Main Article Content
Introduction: For the past four decades, liposomes have been developed as transdermal delivery carriers in various drugs. There are several vesicle types, including transfersomes, ethosomes, flexosomes, invasomes, menthosomes and transinvasomes. The intrinsic properties of these vesicles depended on their compositions. The aim of this study was to design and develop the different vesicle formulations for the transdermal delivery of curcumin. Methods: Curcumin loaded vesicles containing a controlled amount of phospholipid, cholesterol, curcumin and various amounts of penetration enhancers (Tween 20 and terpene) were prepared by using a sonication method. The physicochemical characteristics of vesicle formulations (e.g., vesicle size, size distribution, zeta potential and entrapment efficiency) were investigated. The effect of penetration enhancers on the intercellular lipid microstructure was also determined by the Fourier transform infrared spectroscopy (FTIR) and differential scanning calorimetry (DSC). Results: The vesicle size of all formulations was below 50 nm with narrow size distribution and negative zeta potential. The entrapment efficiency of flexosomes and invasomes was significantly higher than what is found in conventional liposomes. FTIR-spectra and DSC thermogram indicated that the penetration enhancers might result in the fluidity of the skin. Conclusion: These results indicated that Tween 20 and terpene affected the physicochemical characteristics of the vesicle formulations. Flexosomes and invasomes are the optimal vesicle formulations that may be used as transdermal delivery carriers for curcumin.
This work is licensed under a Creative Commons Attribution-NonCommercial-NoDerivatives 4.0 International License.
In the case that some parts are used by others The author must Confirm that obtaining permission to use some of the original author. And must attach evidence That the permission has been included
Badran M, Shazly GA, EL-Badry M, Effect of terpene liposomes on the transdermal delivery of hydrophobic model drug, nimesulide: Characterization, stability and in vitro skin permeation. Afr J Pharm Pharmacol. 2012; 6(43): 3018-3026.
Bernabe-Pineda M, Ramirez-Silva MT, Romero-Romo M, Gonzalez-Vergara E, Rojas-Hernandez A, Determination of acidity constants of curcumin in aqueous solution and apparent rate constant of its decomposition. Spectrochim Acta A Mol Biomol Spectrosc. 2004; 60(5): 1091-1097.
Chaudhary H, Kohli K, Kumar V, Nano-transfersomes as a novel carrier for transdermal delivery. Int J Pharm.2013; 454(1): 367-380.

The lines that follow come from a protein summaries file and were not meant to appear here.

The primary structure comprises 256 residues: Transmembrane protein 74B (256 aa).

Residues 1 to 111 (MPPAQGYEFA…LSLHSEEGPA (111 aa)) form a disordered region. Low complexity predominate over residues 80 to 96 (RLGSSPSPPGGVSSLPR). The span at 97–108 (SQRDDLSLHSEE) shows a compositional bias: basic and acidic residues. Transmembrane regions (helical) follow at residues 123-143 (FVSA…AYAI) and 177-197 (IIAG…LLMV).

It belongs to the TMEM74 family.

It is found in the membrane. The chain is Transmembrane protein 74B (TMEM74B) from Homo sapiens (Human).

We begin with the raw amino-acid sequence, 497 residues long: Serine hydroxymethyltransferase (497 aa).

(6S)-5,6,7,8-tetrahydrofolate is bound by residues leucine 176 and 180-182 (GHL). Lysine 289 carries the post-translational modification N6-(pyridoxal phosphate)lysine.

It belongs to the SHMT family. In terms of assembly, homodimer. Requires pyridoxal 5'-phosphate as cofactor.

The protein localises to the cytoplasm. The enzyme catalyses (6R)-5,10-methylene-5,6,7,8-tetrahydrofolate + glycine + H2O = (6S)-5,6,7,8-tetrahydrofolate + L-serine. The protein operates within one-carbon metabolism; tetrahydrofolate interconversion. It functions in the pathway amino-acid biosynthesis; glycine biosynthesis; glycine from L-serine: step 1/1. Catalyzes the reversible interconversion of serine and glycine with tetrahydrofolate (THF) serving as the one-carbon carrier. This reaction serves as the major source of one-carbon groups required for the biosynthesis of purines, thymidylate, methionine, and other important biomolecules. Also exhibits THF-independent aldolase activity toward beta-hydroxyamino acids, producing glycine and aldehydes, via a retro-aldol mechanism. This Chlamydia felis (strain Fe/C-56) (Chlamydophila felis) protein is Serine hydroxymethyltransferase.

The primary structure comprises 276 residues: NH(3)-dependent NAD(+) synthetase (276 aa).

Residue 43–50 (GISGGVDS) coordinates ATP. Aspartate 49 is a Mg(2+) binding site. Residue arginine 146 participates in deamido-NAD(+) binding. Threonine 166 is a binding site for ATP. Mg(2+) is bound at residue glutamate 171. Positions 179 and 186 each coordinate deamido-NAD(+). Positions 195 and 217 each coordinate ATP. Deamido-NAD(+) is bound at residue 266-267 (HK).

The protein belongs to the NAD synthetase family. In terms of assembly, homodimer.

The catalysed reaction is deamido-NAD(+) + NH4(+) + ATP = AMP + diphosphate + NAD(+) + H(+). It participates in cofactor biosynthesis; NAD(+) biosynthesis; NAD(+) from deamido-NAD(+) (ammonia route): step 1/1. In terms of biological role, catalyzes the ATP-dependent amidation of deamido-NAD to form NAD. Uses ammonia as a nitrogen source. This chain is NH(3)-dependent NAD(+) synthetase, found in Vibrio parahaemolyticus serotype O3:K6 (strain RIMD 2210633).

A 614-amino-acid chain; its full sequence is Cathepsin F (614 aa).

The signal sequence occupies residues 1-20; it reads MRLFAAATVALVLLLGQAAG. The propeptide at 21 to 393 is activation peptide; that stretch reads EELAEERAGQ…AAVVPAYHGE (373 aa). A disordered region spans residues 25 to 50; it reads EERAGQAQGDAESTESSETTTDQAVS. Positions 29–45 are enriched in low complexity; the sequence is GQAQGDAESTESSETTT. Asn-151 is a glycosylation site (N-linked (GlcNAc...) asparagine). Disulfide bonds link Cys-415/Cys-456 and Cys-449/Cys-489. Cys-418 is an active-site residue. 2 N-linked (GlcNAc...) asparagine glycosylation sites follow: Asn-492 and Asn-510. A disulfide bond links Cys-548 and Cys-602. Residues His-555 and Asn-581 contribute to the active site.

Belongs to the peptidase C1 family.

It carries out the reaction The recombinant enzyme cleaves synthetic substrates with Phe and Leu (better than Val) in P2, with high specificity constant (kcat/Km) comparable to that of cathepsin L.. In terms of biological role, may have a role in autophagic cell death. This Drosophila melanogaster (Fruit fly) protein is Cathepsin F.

Chen Y, Wu Q, Zhang Z, Yuan L, Liu X, Zhou L, Preparation of curcumin-loaded
liposomes and evaluation of their skin permeation and pharmacodynamics. Molecules. 2012; 17(5): 5972-5987.
Dragicevic-Curic N, Scheglmann D, Albrecht V, Fahr A, Temoporfin-loaded invasomes: development, characterization and in vitro skin penetration studies. J Control Release. 2008; 127(1): 59-69.
Duangjit S, Nimcharoenwan T, Chomya N, Locharoenrat N, Ngawhirunpat T, Computational design strategy: an approach to enhancing the transdermal delivery of optimal capsaicin-loaded transinvasomes. Drug Dev Ind Pharm.2017; 43(1): 98-107.
Duangjit S, Opanasopit P, Rojanarata T, Takayama J, Takayama K, Ngawhirunpat T, Bootstrap resampling technique to evaluate the reliability of the optimal liposome formulation: skin permeability and stability response variables. Biol Pharm Bull. 2014; 37(9): 1543-1549.
Gillet A, Compere P, Lecomte F, Hubert P, Ducat E, Evrard B, et al., Liposome surface charge influence on skin penetration behaviour. Int J Pharm. 2011; 411(1-2): 223-231.
Hatcher H, Planalp R, Cho J, Torti FM, Torti SV, Curcumin: from ancient medicine to current clinical trials. Cell Mol Life Sci. 2008; 65(11): 1631-1652.
Lachenmeier DW, Safety evaluation of topical applications of ethanol on the skin and inside the oral cavity. J Occup Med Toxicol. 2008; 3: 26-26.
Naksuriya O, Okonogi S, Schiffelers RM, Hennink WE, Curcumin nanoformulations: a review of pharmaceutical properties and preclinical studies and clinical data related to cancer treatment. Biomaterials. 2014; 35(10): 3365-3383.
Ogiso T, Yamaguchi T, Iwaki M, Tanino T, Miyake Y, Effect of positively and negatively charged liposomes on skin permeation of drugs. J Drug Target.2001; 9(1): 49-59.
Prasanthi D, Lakshmi PK, Iontophoretic Transdermal Delivery of Finasteride in Vesicular Invasomal Carriers. Pharm Nanotechnol. 2013; 1(2): 136-150.
Raffy S, Teissié J, Control of lipid membrane stability by cholesterol content. Biophysical Journal. 1999; 76(4): 2072-2080.
Subongkot T, Duangjit S, Rojanarata T, Opanasopit P, Ngawhirunpat T, Ultradeformable liposomes with terpenes for delivery of hydrophilic compound. J Liposome Res. 2012; 22(3): 254-262.
Verma DD, Verma S, Blume G, Fahr A, Particle size of liposomes influences dermal delivery of substances into skin. Int J Pharm. 2003; 258(1-2): 141-151.
Wilhelm KP, Freitag G, Wolff HH, Surfactant-induced skin irritation and skin repair. Evaluation of the acute human irritation model by noninvasive techniques. J Am Acad Dermatol. 1994; 30(6): 944-949.
Zhao YZ, Lu CT, Zhang Y, Xiao J, Zhao YP, Tian JL, et al., Selection of high efficient transdermal lipid vesicle for curcumin skin delivery. Int J Pharm.2013; 454(1): 302-309.